You might be surprised; teambuilding can sometimes do more harm than good. After running teambuilding programs for ten years, here is our quick rundown on the three situations when you should not use teambuilding.
1. Use it to solve deep-rooted issues.
I personally believe that teambuilding provides the platform for discussion and teaches the principles of teamwork and open communication. However, if you have deep-rooted issues like “a boss having anger issues”, “politics at work”, “lack of respect” and the like, teambuilding is not the right platform to solve the problem effectively.
Although teambuilding events may facilitate discussions, most of them in the market don’t have the capability to handle these difficult conversations well. Deep-rooted issues should be solved directly with the relevant people involved and not drag the entire team into it.
2. When you just want to have fun.
During our course of getting a client to share with us their objectives or what they want to see happening during the teambuilding event, some of them inevitably share that they are only looking for fun or a unique experience.
This is especially common when many companies (even restaurants and music companies) out there sell their services as “teambuilding”. There is a difference between teambuilding and team bonding. The former specifically and strategically attempts to improve the group dynamics within the team, while the latter provides an experience where participants can have fun together as a group and hopefully talk about team dynamics.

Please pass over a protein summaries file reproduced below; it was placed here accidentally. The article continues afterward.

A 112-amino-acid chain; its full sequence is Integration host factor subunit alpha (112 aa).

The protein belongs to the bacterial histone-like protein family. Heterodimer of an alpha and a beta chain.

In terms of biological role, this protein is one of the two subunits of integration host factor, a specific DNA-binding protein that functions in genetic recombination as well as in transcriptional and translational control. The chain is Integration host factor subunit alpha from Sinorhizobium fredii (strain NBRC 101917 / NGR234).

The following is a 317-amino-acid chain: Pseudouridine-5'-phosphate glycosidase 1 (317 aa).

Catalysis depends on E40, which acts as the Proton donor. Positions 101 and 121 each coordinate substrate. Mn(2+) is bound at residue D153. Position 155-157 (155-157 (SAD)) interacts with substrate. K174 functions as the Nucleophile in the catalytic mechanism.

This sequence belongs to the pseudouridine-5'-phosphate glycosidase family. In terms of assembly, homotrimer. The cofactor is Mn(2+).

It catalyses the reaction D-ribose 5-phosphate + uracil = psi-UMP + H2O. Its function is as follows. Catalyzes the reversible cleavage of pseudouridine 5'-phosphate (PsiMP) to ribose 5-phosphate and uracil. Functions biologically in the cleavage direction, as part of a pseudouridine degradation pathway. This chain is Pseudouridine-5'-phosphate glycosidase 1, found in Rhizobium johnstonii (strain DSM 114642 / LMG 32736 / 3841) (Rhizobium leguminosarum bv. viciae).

Hence for those who just want to have fun, the group dynamics is irrelevant and cost becomes one of the main points of comparison. There is nothing wrong about it but they failed to see that teambuilding is a useful tool to create meaningful fun while everyone is spending their precious time together. They can use this time to help the team improve their way of working with each other and yet still have fun together.
3. To replace a training program.
Some companies think that teambuilding programs can replace a training workshop (e.g. Teach leadership skills in a teambuilding program). This is a misconception. Teambuilding programs can impart principles of teamwork, communication and leadership but are not equipped to conduct a full fledge training program. Learning principles are not the same as knowing what to say and how to say certain things. These can only be properly learnt when you attend a skills-based training workshop.
If you are going to spend money on teambuilding, at least be intentional on what it should do for your team. Make teambuilding a time that will help your people grow from their current levels of teamwork into the next higher level.